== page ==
Monday, April 21, 2014

Prairie Kitchens - Ranch-Style Baked Beans

It seems every old cowboy movie had a camp cook serving up a mess of baked beans. I can see John Wayne eating them now...

So, it's fitting that when I asked rancher Art Unsworth for a recipe from the annual Murraydale Stampede Picnic, he sent a recipe for baked beans. The Murraydale Stampede Picnic, held south of Maple Creek in July, started in 1909 and has been held every year since. Three generations of the Unsworth family have been involved. Their story is not uncommon for pioneers – colourful, tragic and successful.

Sam and Lillian Unsworth and four children left England in 1895, settling in Ontario for a couple of years before travelling by covered wagon to Oregon. Sam took up sheep farming. However, after their daughter died tragically, they could no longer bear to live there.

In 1907, they packed up the wagons and moved to Saskatchewan, establishing a ranch near the Cypress Hills where they raised sheep, cattle and Clydesdale horses – and fifteen children. Art, the youngest grandchild of 43, remembers the Murraydale Stampede Picnic when he was a little boy, when the ladies outdid each other with fried chicken, cold roast beef, potato salads, homemade buns, rhubarb and pumpkin pies and, the special treat, fresh-churned ice cream.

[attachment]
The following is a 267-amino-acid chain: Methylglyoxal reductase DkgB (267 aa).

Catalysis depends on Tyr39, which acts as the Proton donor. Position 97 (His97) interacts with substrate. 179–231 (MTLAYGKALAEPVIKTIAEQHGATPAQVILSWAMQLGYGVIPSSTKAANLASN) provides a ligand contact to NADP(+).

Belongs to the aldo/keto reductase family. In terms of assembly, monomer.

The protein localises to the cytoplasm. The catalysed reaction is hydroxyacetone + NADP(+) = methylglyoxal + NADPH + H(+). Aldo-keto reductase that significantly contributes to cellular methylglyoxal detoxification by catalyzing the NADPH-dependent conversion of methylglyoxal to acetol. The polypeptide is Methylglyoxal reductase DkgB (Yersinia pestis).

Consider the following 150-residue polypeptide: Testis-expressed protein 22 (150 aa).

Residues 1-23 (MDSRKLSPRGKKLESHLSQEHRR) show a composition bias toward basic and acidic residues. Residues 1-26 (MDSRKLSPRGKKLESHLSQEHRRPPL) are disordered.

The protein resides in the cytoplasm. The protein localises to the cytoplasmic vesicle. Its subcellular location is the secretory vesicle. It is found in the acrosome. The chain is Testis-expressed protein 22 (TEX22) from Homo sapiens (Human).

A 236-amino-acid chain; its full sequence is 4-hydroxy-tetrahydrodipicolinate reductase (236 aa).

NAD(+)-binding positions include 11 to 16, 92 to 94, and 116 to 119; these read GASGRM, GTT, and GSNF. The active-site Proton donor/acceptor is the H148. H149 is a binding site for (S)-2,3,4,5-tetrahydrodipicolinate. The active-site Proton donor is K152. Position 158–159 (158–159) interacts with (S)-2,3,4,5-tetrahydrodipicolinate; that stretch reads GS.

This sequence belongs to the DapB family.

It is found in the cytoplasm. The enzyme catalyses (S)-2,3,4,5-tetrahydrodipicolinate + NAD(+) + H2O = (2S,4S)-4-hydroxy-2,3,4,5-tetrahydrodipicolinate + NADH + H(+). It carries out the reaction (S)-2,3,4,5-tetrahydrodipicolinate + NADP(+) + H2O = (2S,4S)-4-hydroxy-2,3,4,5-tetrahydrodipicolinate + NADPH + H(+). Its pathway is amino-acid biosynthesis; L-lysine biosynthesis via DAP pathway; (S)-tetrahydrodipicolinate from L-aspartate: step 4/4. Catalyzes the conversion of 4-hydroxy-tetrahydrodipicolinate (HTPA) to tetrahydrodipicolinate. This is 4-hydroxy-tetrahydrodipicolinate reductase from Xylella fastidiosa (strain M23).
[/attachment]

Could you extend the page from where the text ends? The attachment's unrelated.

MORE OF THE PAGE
And, of course, baked beans. The original recipe calls for salt pork; nowadays, it’s just as likely to be made with wieners.

Ranch-Style Baked Beans

1 lb (450 grams) white beans
1 cup brown sugar
1 tsp salt
1/4 tsp black pepper
1 tsp mustard powder
1/4 cup molasses
3 cups water
1/2 lb (225 grams) bacon, diced
2-3 onions, finely chopped

Soak beans overnight. Drain, wash and boil beans in water until tender. Drain. Mix brown sugar, salt, pepper, mustard powder, molasses and water. Pour over beans. Stir in bacon and onions. Cover and bake at 250F for 7–8 hours, checking now and then and adding more water if needed. Remove lid for the final two hours of baking.

Variation: if you have a leftover ham bone, boil it with the beans, then use chopped ham in place of bacon.

(This article first appeared in the Saskatoon Star Phoenix.)

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